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Tuesday, July 05, 2011

This Book Is Overdue: How Librarians and Cybrarians Can Save Us All

The “best of times, worst of times” cliché certainly applies to today’s librarians and to the modern libraries in which they work.  Patrons have learned to expect and to demand services from their libraries that were all but unheard of not more than a decade ago.  Today, libraries are expected to give precious shelf space not only to books, magazines, and newspapers, but also to audio books, CDs, and DVDs.  Much precious floor space is given over to computers so that patrons can (supposedly) do research and (even more supposedly) access what used to be called the library’s card catalogue system.

Old-school librarians must feel as if the rug has been pulled from beneath their feet.  Freshly minted librarians will be better prepared, but even they are having to scramble to keep up with the freight train bearing down on them.  Marilyn Johnson’s This Book Is Overdue: How Librarians and Cybrarians Can Save Us All is probably aimed more at librarians themselves than it is at their customers, but heavy-duty library patrons should also take a look.

Johnson focuses on the changing roll of the librarian – and how librarians everywhere are directly involved in rewriting their job descriptions.  Interestingly, despite the rapid fire changes that librarians are dealing with, what is perhaps their most important role is not really changing all that much: they are still the gatekeepers of the information being sought by library patrons.  Librarians still, if they are good at what they do, know the best way to find the information being sought by their customers.  They know not only how to find it fastest, but whether to trust what they find.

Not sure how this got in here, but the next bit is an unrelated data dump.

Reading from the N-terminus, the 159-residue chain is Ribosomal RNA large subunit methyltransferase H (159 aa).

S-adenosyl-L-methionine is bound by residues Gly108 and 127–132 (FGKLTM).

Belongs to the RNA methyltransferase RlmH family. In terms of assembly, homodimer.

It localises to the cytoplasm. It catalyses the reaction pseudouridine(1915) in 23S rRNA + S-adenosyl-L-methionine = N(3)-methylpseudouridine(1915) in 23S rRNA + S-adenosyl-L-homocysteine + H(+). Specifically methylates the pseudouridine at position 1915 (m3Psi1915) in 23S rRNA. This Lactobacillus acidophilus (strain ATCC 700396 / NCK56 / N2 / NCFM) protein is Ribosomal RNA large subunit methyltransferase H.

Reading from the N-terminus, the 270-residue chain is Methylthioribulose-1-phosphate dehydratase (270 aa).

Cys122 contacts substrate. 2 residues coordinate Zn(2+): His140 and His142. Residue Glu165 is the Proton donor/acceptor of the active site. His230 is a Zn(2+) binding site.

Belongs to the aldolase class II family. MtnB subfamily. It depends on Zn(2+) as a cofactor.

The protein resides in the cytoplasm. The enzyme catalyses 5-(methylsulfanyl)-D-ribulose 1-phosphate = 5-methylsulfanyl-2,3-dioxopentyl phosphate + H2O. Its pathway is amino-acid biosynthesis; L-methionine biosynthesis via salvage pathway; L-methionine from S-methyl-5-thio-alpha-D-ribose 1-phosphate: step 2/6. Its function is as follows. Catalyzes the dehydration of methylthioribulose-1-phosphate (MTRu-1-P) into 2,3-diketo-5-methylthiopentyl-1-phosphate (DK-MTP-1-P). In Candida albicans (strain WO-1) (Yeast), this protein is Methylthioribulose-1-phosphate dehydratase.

Author Marilyn Johnson
This Book Is Overdue takes a look at librarians themselves, not just at their job duties.  What Johnson has to say about them might surprise readers whose only impression of librarians comes from what they see at the library.  Johnson, while she does seem to agree that librarians are a bit of a “type,” wants her readers to know that there are some real characters in the ranks.  There is a chapter on librarians who hit the streets during protests, offering information, via smartphones, that will be useful to protesters and those being protested, alike.  Another highlights the efforts of a small group of librarians who set a national precedent by protesting the intrusion of The Patriot Act into the privacy of their patrons.

One of my favorite chapters is the one in which Johnson looks closely at the efforts of a group of professional and amateur librarians who have created working libraries within the popular Second Life software.  What these men and women have accomplished is amazing – especially since what they do in Second Life is every bit as time consuming and difficult as what they do in their day jobs. 

My other favorite is the chapter on librarians who blog – I’ve run across more than a few of these myself and have enjoyed both the irreverent ones and the more serious ones.  Johnson’s point is that the blogging world is where librarians can be themselves (even to the point of sometimes having to hide their true identities) and can have real fun with their fellow readers.

This Book Is Overdue is for dedicated readers and the people we depend on to keep us supplied with the book-fix we need to make it through our week.  It is not the easiest thing to read (I did find the author’s style to be a little dry, at times) but it is well worth the effort.

Rated at: 3.0

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